Here are the key findings:
- Immigrants in small metro areas are more likely to live in overcrowded conditions, something that declines but does not go away with time spent in the United States. This is due in part to larger families and multiple generations living in the same household.
- The homeownership gap between immigrants and U.S.-born residents is larger in smaller metropolitan areas than in traditional gateway cities. This homeownership gap exists even with increased length of time in the U.S.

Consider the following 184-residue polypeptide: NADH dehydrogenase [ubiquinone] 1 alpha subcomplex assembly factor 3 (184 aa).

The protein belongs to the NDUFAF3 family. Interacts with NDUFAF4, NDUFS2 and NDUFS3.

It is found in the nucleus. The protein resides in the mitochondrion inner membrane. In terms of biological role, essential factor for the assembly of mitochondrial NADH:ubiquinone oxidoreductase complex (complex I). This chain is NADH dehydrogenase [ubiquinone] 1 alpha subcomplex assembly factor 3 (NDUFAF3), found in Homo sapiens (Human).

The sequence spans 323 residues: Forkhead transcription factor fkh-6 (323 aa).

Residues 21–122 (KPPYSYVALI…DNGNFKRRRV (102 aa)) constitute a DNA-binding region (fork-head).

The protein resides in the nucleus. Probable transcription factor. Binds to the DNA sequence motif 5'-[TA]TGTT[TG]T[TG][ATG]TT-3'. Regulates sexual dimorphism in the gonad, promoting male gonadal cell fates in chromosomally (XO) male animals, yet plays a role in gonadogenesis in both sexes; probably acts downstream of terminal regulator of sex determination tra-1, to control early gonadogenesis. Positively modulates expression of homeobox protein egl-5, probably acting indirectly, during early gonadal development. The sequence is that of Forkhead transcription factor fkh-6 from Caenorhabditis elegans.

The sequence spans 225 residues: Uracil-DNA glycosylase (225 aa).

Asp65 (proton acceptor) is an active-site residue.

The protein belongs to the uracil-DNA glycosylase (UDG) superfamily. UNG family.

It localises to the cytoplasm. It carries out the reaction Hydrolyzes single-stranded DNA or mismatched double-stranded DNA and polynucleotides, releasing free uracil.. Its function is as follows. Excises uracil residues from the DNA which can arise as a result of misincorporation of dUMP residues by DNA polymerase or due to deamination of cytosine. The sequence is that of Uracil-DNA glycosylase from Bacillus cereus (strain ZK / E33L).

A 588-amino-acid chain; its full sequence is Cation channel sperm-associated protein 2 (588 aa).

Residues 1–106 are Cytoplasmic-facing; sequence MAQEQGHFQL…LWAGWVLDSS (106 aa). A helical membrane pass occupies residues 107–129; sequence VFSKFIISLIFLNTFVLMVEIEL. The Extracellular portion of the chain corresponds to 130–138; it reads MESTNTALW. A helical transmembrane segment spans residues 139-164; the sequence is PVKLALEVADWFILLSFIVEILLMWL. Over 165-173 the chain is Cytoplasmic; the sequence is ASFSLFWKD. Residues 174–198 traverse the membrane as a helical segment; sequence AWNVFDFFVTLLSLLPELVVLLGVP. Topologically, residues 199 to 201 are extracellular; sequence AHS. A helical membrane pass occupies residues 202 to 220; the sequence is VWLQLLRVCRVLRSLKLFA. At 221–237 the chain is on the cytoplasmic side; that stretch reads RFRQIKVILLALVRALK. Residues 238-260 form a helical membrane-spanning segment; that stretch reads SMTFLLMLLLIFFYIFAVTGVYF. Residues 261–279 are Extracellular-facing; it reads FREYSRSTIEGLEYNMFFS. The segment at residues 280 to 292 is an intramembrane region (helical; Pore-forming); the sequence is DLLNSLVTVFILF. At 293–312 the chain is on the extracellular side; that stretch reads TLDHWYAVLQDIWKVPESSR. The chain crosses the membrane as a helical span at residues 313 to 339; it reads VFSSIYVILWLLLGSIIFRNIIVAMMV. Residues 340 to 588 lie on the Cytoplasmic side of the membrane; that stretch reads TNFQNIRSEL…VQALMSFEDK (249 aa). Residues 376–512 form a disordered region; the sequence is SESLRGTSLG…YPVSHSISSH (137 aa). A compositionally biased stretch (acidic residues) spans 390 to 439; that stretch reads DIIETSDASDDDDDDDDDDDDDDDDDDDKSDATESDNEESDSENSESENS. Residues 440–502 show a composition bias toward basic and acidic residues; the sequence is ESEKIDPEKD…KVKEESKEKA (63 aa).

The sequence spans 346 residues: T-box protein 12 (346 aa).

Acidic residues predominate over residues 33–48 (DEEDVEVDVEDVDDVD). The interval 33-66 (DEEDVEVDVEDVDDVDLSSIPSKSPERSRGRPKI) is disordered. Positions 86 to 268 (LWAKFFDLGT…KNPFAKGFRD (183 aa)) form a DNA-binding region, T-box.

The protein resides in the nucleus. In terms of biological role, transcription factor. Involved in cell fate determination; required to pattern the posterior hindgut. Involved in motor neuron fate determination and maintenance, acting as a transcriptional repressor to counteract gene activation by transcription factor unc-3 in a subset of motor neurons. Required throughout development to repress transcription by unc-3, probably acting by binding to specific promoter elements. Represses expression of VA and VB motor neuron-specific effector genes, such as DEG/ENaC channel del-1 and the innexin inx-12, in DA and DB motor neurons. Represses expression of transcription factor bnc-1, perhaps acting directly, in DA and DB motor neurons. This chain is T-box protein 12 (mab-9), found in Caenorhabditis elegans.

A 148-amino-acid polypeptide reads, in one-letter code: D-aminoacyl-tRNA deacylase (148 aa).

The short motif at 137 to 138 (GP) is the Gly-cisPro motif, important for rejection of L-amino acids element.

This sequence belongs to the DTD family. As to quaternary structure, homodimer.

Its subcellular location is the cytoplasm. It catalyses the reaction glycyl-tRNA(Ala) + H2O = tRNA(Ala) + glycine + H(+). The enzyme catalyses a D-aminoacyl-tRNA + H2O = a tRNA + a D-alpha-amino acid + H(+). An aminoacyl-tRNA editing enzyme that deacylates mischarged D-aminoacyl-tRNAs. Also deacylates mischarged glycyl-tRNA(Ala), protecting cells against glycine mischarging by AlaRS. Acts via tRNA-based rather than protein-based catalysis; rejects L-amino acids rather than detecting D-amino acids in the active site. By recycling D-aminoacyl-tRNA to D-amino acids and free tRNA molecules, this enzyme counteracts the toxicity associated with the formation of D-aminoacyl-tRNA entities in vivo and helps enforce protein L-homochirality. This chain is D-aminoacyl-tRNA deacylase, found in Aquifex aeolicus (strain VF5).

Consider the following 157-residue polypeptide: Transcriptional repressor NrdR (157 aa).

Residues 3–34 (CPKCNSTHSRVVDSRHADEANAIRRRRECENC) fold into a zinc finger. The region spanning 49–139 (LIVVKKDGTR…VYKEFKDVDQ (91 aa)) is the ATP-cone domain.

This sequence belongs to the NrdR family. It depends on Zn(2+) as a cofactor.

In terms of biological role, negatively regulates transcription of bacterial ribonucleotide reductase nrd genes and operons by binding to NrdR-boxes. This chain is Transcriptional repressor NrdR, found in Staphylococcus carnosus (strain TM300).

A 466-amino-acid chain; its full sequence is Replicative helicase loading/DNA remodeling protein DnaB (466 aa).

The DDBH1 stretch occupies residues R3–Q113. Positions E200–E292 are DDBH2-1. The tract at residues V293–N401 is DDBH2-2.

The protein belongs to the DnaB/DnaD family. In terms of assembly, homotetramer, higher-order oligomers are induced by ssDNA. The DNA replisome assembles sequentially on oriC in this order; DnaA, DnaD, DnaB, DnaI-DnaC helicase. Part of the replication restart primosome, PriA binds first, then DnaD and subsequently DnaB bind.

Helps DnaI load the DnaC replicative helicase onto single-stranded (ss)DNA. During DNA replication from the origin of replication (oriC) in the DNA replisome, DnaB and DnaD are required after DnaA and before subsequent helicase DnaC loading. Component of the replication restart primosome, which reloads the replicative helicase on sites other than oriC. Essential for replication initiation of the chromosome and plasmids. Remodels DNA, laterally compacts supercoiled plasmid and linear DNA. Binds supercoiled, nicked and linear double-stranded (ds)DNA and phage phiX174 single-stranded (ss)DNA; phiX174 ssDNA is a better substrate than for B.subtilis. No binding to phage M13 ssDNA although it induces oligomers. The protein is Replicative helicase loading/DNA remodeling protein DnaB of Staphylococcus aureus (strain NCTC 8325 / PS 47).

- Immigrants experience better housing outcomes when there are larger, established networks of immigrant households in the area. The findings from this study suggest that immigrant networks increase the likelihood of homeownership for new immigrants in smaller metropolitan areas.